Skip to main content

See also:

Does Roundup cause celiac disease or gluten intolerance?

Corn growing in our garden
Corn growing in our garden
jwc

There have been a number of alarmist articles asserting this silly idea recently. You’ll find one in the barely credible Mother Earth News and in the completely incredible crackpot Natural News as well. There’s also one on sustainablepulse.com, a site of conspiracy theorists, which includes pages on the discredited French scientist Giles-Eric Seralini (he of the withdrawn lumpy rat GMO paper).

But where’s the research? We didn’t find any actual research at all. There is one paper by Anthony Samsel and Stephanie Seneff, who apparently do deep dives into the existing literature and concoct previously unknown correlations to support their unproven theories. Neither author has a PhD in biology or chemistry (Seneff’s is in computer science) nor have either published any actual research. We discussed their earlier paper on Roundup last year, finding it primarily a collection of “academic weasel words” but establishing nothing conclusive. Eric Hall also criticized the paper in his column at skeptoid.

This is the case here too. A paper called “Glyphosate, pathways to modern diseases II: Celiac sprue and gluten intolerance” was allegedly published in the somewhat obscure quarterly journal Interdisciplinary Toxicology. However, a search of that journal’s site does not reveal that paper or any paper by Seneff.

In fact, the only places you can find this paper are on activist sites with little scientific credibility such as Mother Earth News. It is also hosted on New Hampshire Right to Know.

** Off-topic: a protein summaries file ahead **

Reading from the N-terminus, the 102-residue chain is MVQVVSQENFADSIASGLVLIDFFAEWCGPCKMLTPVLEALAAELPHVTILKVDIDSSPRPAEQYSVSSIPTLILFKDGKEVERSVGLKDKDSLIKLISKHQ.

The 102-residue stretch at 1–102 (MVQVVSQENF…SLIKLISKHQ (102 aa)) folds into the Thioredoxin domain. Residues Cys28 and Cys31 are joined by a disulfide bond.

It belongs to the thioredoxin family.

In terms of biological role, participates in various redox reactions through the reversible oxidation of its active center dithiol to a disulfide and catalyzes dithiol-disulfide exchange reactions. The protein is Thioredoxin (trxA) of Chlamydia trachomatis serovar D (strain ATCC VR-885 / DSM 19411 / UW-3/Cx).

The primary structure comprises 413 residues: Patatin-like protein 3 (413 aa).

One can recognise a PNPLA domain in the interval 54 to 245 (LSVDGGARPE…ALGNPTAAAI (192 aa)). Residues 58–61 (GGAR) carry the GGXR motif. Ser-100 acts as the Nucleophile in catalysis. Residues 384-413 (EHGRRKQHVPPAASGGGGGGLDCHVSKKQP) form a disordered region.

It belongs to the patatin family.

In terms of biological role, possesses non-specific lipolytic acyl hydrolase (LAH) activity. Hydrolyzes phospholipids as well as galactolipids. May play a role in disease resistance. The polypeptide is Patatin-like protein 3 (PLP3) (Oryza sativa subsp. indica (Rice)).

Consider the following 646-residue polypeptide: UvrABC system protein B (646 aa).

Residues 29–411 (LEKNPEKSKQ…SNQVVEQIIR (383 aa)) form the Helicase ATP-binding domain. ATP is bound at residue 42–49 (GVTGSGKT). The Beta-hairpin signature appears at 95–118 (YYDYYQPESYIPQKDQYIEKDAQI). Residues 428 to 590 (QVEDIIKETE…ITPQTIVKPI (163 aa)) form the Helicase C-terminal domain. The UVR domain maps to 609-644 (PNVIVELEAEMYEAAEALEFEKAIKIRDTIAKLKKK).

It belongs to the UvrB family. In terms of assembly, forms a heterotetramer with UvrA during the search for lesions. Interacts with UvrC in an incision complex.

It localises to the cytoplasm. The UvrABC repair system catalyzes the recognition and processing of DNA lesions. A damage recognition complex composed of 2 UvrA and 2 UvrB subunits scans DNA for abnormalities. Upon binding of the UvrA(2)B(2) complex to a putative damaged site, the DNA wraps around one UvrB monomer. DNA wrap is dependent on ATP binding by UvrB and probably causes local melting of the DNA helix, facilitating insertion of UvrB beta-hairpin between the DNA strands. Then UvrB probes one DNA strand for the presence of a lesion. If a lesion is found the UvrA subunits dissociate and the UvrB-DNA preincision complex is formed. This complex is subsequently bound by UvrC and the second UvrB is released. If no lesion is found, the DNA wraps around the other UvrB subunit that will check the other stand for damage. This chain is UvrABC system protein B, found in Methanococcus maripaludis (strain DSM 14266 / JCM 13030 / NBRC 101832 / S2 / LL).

So why do various anti-biotech activists with little science in their backgrounds have this paper when the actual journal does not? Who do you suppose sent it to them?

Well, what about the actual paper? It is another densely argued screed with over 250 references. This is called the Gish Gallop, where spraying you with facts overcomes the lack of serious science. But if you read the paper, it is surprisingly light on actual science, since the authors used the same technique as before, finding some obscure literature factoid and arguing that this might be construed to show some sort of harm.

And, as you probably know, Celiac disease is a genetic abnormality that can lead to the autoimmune disease. It is not caused by an utterly benign herbicide.

In this paper, the authors cite their earlier discredited paper (which uses “exogenous semiotic entropy” as an argument) and cite Judy Carman’s discredited paper on feeding GMO soy to pigs (twice). They also cite their own previous paper 5 times. But when they get to the major points of the paper, they cite no data, nor did they do any experiments themselves. Essentially they assert that Roundup (glyphosate) kills beneficial bacteria in the gut and “celiac disease is associated with a reduced presence” of such bacteria. No experiments! No data! No proof!

Much of the rest of the paper is of the same sort, but using “academic weasel words” to tie actual data in other people’s research to their unproven hypotheses:

  • We hypothesize that H2S, while toxic, is a source of energy…
  • We hypothesize that glyphosate induces EOE…
  • A hypothesis was developed that glyphosate disrupts the transport of sulfate…
  • Impaired venous relaxation would likely contribute…
  • Thus, it is becoming clear that excess exposure to RA would increase risk…
  • Excess RA could be a significant factor…
  • A possible mechanism by which glyphosate might…
  • And glyphosate may be playing a role in…
  • It is fruitful to consider…

and many, many more.

The authors are using densely worded descriptions of other people’s work to mask their own lack of actual results. They appear to be on a campaign to scare people without any evidence and should not be taken seriously.